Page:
Analysis of VLCFA content in developing seeds of Zhonghua16 were conducted at 20, 30, 40, 50, and 60 DAP. During the development of the seed, no decrease was observed in the accumulation of VLCFAs, except for C22:0 (Figure 5B). The contents of C20:0 and C24:0 continuously increased during the tested developmental stages (Figure 5B). The content of C20:1 soared during 20–40 DAP, plateaued during 40–50 DAP, and then sharply increased during 50–60 DAP (Figure 5B). However, the content of C22:0 sharply increased during 20–40 DAP, and then slightly decreased during 40-50 DAP followed by a moderate increase in the last 10 days (Figure 5B). The total content of VLCFA increased during 20–40 DAP, plateaued during 40–50 DAP, and then continued to increase (Figure 5B).
Figure 5. Relationship between AhKCS gene expression and the accumulation of VLCFAs during peanut seed development. (A) qRT-PCR analysis of AhKCS genes in developing peanut seeds. (B) Absolute contents of VLCFAs during peanut seed development. (C) Relative contents of VLCFAs during peanut seed development. Developing peanut seeds were harvested at five specific stages: I – white and flat embryo [approximately 20 days after pollination (DAP)]; II – white and teardrop-shaped embryo (30 DAP); III – white and torpedo to round shaped embryo (40 DAP); IV – light pink and round embryo (50 DAP); V – dark pink, large, and round embryo (60 DAP). AhACTIN gene expression level was used as a constitutive control. Data are presented as means with standard error bars SD, which were calculated based on 3–4 independent replicates. Samples from each replicate were measured using 5–10 developing seeds. Statistical significance was evaluated by ANOVA and Fisher’s least significant difference (LSD) multiple comparison.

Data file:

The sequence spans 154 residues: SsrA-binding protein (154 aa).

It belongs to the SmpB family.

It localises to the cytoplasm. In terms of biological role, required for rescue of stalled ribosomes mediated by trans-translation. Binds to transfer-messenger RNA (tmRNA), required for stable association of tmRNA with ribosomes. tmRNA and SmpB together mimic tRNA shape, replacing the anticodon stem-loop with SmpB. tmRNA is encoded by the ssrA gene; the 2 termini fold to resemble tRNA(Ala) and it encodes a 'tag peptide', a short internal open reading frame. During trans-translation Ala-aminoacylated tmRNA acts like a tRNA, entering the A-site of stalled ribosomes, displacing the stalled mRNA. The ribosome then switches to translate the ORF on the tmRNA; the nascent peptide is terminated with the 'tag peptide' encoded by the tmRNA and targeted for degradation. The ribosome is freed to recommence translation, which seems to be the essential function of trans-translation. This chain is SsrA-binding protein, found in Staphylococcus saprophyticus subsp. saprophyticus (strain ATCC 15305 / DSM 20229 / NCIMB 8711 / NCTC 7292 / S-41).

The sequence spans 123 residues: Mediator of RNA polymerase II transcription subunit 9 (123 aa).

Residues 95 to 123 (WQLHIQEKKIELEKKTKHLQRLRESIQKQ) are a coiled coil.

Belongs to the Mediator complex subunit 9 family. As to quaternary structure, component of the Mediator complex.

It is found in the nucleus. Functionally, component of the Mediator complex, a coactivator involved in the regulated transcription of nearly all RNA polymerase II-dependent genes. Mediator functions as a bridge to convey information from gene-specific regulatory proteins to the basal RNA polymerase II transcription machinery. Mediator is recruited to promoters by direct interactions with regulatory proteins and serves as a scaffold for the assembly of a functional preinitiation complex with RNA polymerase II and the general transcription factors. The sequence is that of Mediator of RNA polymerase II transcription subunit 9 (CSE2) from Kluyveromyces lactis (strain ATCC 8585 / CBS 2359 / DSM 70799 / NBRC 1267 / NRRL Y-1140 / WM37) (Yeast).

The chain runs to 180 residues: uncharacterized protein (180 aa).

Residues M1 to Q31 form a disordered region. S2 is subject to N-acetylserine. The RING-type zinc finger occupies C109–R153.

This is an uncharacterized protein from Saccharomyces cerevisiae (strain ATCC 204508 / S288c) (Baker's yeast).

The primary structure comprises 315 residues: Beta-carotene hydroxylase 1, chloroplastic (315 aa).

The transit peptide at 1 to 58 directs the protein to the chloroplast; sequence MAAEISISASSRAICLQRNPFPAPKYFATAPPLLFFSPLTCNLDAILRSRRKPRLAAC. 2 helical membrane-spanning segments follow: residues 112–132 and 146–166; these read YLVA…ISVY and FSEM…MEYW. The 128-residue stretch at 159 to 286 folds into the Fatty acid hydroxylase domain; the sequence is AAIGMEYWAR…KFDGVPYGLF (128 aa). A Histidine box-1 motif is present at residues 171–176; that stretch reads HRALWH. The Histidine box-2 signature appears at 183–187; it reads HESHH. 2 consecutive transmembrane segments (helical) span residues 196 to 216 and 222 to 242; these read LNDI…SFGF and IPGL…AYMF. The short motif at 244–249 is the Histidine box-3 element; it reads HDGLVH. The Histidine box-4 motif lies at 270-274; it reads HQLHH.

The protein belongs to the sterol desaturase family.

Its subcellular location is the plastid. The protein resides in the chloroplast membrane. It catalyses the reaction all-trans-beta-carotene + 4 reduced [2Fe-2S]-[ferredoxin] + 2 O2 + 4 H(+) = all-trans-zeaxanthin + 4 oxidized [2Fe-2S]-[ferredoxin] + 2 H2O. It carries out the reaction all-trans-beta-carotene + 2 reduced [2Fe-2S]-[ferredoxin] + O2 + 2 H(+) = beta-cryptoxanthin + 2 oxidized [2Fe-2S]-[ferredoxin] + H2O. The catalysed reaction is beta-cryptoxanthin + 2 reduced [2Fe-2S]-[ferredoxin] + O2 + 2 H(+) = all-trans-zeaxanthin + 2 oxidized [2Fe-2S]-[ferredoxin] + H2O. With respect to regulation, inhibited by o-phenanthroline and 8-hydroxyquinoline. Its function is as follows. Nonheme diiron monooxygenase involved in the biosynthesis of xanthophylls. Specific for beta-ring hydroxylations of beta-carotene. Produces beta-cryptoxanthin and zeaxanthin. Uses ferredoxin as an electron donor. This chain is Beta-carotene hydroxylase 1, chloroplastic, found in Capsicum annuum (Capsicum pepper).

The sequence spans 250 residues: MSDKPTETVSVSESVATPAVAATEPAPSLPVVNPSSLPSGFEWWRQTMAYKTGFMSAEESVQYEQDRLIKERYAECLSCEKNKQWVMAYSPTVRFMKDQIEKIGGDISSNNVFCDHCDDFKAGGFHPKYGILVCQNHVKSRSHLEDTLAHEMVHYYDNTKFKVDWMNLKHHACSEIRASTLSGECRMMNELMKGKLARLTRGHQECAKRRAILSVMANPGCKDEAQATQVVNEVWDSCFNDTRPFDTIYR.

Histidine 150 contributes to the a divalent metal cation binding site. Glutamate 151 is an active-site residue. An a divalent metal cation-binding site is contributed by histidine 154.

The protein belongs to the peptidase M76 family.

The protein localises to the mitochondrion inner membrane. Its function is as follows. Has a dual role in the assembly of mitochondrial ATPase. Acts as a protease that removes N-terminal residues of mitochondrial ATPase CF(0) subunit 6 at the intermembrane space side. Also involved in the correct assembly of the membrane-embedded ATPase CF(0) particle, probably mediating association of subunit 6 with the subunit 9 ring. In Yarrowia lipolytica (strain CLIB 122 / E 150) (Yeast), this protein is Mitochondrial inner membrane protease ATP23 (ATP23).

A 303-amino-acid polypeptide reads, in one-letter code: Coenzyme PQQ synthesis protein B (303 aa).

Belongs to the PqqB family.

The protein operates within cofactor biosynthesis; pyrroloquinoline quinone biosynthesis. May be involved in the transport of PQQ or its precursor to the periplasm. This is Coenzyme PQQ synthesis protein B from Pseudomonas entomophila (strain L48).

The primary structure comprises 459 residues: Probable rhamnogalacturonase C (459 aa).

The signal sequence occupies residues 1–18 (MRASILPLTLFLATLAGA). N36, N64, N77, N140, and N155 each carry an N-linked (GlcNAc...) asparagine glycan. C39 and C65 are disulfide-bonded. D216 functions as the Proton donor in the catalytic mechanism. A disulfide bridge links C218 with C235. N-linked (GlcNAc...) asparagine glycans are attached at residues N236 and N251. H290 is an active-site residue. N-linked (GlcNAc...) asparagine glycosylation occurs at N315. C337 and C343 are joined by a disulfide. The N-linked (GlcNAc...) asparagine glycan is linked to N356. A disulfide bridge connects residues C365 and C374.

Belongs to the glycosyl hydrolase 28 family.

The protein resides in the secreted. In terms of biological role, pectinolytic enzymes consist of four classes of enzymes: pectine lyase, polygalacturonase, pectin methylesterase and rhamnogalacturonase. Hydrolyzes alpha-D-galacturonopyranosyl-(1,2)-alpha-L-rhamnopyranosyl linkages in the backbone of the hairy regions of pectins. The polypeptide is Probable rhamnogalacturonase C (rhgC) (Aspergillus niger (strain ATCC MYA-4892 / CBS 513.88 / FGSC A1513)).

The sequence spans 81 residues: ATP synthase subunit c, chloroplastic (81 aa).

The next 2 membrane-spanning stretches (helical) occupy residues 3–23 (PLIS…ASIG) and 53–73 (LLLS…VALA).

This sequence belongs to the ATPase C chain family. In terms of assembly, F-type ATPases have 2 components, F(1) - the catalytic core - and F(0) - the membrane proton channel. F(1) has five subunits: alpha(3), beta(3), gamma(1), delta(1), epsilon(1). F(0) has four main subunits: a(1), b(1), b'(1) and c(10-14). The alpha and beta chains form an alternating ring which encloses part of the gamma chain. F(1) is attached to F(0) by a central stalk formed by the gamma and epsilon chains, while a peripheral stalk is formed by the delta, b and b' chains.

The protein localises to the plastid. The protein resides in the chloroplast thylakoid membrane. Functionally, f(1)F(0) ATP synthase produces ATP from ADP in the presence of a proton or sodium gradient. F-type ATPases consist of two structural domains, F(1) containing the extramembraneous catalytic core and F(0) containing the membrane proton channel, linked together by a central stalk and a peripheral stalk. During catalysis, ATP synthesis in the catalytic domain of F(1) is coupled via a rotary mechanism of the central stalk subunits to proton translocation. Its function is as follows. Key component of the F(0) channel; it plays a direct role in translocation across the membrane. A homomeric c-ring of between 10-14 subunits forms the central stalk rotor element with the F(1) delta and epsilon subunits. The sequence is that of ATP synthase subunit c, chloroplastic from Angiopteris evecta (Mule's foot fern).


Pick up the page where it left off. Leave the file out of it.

Nevertheless, the relative contents of VLCFA first increased and then decreased during seed development (Figure 5C). The relative content of C20:0 gradually increased to a peak at 50 DAP, while the relative content of other VLCFAs, including total content of VLCFA, dramatically rose to a peak at 30 DAP (Figure 5C), suggesting that the relative contents of VLCFAs in the mature seed were lower.
AhKCS gene expression levels in developing peanut seeds were confirmed by qPCR at the same developing stages. Except for AhKCS4 and AhKCS17, the expression levels of other AhKCS genes rapidly increased during 20–40 DAP, and then slightly decreased during 40–60 DAP (Figure 5A). In contrast, the expression level of AhKCS4 and AhKCS17 first decreased during 20–40 DAP, then increased during 40–60 DAP (Figure 5A). The expression level of AhKCS1 and AhKCS28 were 5–10-fold higher than that of any other AhKCS gene in all developing stages except for stage I (Figure 5A). In later stages of development, no significant difference among the expression levels of the remaining AhKCS genes was detected, except for AhKCS1 and AhKCS28 (Figure 5A). These results confirmed that the expression patterns of AhKCS genes by qPCR analysis (Figure 5A) were consistent with transcriptome data (Figure 4).
The correlation analysis on expression levels of AhKCS genes and VLCFA contents was conducted. Only the expression levels of AhKCS1 and AhKCS28 were significantly and positively correlated with the content of C22:0 (R2 = 0.90, p < 0.05) (Supplementary Table S6). Unfortunately, the expression levels of other AhKCS genes were not correlated with any content of VLCFA (Supplementary Table S6). These results implied that among these nine AhKCS genes, AhKCS1, and AhKCS28 are the best candidate contributors to the accumulation of VLCFA in the peanut seed.
Heterologous Expression of AhKCS Genes in Yeast